Let me guess! You have an "Indian Princess" story in your direct family line? Or your great-great-grandfather was rumored to be half-Cherokee? Or you've got photos, census         records, tribal enrollment papers and other anecdotal evidence proving your direct ancestor was Choctaw? In fact people tell you all the time that you and especially your grandmother have features like the Rosebud Sioux Tribe? So when you decided to take a DNA test, you were either mildly expecting or hastily anticipating Native American to show up in your DNA ( = ethnicity admixture percentages)? And now your results are in and got ZERO percent? OR a disappointingly low amount? OR another surprising ethnic component altogether? Yikes!
Is that about right?

In this "Recombinant DNA" blog and deep dive I'm going to discuss three general (and simplified) reasons why Native American genes would not show up in your DNA, and what to do if you suspect it is hiding (ie not being reported) in your results. I also provide examples of why you may need to test at more than one DNA company and/or the same company twice to find your elusive Native American ancestry. To choose the best DTC personal genome service(s), please see The Best DNA Tests for Native American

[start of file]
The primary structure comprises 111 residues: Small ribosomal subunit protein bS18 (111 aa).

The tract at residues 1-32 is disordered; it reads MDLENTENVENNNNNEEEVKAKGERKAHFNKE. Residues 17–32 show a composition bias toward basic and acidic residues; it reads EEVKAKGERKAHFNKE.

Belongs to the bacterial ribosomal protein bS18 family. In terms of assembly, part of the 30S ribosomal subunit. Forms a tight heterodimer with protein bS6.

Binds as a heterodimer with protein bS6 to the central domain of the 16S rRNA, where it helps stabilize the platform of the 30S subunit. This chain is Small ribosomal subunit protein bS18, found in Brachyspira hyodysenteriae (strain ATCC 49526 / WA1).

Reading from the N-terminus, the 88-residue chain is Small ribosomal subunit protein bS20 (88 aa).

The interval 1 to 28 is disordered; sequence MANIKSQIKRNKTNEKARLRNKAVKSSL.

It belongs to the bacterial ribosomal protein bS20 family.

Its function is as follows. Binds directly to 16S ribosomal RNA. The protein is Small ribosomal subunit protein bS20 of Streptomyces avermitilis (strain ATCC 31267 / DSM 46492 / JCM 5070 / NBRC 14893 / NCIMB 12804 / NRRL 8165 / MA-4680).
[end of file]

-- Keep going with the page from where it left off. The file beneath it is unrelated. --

Ancestry, where I discuss each offering. Also be sure to join our Native American Ancestry Explorer FaceBook group [recommended by Roberta Estes 2016 blog hereto share your story

But before I talk about why your results may be void of Native American DNA, I want to go over  a few quick points:
  • One of the most important things you must remember is that having Native American DNA is different from having Native American ancestry. This is because your potential inheritable Native American DNA could be lost every generation but you could still have real Native American ancestry in your family history. 
  • Genealogical DNA tests (including can’t tell you a specific Native American tribe you might belong to. Nor can you use these DNA tests as a basis for tribal enrollment, or to narcissistically declare yourself an "Indian."
  •  If you did have family members that were considered to be Native American, your DNA test results may not reveal any evidence of it. Especially if you come from a complex ethnic heritage. 
  • Only Native American tribes or indigenous families can determine whether to accept you as one of them, even if you have no Native American DNA or a lot of it. [see story of Haitian-born Native American adoptee].